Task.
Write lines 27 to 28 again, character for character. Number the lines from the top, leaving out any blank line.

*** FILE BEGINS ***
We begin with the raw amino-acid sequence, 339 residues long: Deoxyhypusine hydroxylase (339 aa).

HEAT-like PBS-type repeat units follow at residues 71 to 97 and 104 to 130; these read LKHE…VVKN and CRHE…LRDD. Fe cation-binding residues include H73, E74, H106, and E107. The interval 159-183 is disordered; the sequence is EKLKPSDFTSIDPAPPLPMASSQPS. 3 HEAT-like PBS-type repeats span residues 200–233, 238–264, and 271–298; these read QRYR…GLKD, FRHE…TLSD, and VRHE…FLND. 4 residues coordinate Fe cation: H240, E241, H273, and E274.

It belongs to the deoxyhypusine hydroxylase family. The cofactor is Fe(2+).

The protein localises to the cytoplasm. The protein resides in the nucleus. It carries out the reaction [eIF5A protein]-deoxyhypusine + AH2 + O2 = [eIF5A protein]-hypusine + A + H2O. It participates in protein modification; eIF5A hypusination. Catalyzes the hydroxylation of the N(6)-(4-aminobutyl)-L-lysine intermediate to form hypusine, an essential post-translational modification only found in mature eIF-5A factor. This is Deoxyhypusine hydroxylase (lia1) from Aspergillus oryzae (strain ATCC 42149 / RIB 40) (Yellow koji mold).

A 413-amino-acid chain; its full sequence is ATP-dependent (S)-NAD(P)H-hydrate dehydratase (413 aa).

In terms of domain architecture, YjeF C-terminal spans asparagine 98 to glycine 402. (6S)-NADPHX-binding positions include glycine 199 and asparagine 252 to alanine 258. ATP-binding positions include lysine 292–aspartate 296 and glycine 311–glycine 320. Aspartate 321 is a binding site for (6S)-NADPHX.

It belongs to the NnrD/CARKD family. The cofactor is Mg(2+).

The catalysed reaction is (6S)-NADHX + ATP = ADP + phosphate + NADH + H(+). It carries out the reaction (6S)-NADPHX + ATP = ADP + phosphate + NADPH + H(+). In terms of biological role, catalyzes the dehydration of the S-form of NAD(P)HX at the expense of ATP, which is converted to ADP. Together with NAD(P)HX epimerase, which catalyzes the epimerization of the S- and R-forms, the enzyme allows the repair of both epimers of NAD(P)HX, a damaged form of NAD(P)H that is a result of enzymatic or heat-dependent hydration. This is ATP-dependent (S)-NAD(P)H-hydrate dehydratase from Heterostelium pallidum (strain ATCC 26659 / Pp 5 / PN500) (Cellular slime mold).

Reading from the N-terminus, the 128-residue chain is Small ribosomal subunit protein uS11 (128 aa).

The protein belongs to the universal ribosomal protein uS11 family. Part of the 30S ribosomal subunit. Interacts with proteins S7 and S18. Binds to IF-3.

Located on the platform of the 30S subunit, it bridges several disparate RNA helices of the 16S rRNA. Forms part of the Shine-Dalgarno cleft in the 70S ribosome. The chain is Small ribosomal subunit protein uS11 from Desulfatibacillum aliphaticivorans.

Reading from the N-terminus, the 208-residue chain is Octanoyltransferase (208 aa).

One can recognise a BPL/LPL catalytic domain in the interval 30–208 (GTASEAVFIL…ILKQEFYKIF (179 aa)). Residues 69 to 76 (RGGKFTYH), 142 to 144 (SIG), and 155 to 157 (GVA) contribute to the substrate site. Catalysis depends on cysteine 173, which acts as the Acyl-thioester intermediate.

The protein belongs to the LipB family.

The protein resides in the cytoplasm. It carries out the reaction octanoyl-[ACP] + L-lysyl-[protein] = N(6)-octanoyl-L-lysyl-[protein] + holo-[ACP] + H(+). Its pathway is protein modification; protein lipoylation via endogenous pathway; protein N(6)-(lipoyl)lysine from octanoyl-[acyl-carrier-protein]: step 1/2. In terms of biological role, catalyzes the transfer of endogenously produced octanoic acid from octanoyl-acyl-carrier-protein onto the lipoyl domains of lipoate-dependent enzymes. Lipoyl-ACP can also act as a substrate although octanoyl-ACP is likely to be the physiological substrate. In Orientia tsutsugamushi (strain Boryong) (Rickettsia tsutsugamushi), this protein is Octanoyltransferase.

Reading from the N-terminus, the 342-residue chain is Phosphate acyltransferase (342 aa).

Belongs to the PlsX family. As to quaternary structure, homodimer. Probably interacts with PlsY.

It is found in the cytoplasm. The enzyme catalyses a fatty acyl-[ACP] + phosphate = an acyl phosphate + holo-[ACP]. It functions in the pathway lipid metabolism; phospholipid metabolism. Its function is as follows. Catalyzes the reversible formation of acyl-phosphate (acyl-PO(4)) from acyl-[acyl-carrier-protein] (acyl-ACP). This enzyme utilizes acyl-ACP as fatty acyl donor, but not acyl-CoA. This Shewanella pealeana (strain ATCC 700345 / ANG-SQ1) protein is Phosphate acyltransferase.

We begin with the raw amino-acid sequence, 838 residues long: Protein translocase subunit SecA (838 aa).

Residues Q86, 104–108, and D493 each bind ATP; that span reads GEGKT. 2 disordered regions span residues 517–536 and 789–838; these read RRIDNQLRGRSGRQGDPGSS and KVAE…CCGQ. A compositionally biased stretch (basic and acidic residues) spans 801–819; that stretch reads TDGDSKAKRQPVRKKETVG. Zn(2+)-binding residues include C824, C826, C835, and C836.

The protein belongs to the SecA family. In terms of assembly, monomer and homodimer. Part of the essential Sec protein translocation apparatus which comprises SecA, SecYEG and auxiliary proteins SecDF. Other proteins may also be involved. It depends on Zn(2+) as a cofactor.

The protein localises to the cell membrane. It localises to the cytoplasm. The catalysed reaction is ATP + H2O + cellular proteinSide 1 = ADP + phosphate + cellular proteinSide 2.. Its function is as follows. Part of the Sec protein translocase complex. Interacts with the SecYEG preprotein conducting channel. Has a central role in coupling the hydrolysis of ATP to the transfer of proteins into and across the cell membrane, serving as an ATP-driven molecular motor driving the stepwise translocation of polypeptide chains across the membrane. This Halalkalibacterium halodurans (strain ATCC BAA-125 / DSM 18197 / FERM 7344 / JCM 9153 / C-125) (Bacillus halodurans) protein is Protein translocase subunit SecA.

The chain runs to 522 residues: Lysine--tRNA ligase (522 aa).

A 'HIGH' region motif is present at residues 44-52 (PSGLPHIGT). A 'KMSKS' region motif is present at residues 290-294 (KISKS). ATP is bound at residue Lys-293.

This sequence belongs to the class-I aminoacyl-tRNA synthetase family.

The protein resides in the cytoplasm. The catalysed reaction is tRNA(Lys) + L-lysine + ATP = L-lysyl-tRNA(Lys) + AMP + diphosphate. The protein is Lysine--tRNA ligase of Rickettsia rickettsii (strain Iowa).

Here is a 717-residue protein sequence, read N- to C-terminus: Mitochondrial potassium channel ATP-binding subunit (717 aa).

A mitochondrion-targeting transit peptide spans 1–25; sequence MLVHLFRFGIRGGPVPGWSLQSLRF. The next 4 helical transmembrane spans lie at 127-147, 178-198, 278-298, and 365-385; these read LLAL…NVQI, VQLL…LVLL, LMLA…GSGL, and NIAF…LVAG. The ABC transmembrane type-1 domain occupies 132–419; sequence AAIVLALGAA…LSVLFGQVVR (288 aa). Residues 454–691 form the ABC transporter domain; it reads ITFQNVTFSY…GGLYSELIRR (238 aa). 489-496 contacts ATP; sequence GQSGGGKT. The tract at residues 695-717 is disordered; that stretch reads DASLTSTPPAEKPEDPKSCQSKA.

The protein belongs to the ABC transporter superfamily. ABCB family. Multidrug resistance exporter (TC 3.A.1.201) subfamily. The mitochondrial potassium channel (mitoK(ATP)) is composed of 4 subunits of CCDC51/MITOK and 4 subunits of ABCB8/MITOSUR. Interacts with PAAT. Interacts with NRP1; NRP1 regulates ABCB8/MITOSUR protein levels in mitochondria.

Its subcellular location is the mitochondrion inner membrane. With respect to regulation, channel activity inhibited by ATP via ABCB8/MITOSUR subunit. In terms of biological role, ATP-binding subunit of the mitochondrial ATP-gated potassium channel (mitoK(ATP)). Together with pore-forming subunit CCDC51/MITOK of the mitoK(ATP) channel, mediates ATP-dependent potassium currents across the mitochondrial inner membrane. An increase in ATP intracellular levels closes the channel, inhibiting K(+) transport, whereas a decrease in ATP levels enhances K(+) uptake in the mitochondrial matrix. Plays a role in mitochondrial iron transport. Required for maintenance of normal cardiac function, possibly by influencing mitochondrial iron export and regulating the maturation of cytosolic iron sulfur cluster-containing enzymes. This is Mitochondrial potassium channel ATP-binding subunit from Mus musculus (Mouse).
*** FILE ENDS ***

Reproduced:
Here is a 717-residue protein sequence, read N- to C-terminus: Mitochondrial potassium channel ATP-binding subunit (717 aa).

A mitochondrion-targeting transit peptide spans 1–25; sequence MLVHLFRFGIRGGPVPGWSLQSLRF. The next 4 helical transmembrane spans lie at 127-147, 178-198, 278-298, and 365-385; these read LLAL…NVQI, VQLL…LVLL, LMLA…GSGL, and NIAF…LVAG. The ABC transmembrane type-1 domain occupies 132–419; sequence AAIVLALGAA…LSVLFGQVVR (288 aa). Residues 454–691 form the ABC transporter domain; it reads ITFQNVTFSY…GGLYSELIRR (238 aa). 489-496 contacts ATP; sequence GQSGGGKT. The tract at residues 695-717 is disordered; that stretch reads DASLTSTPPAEKPEDPKSCQSKA.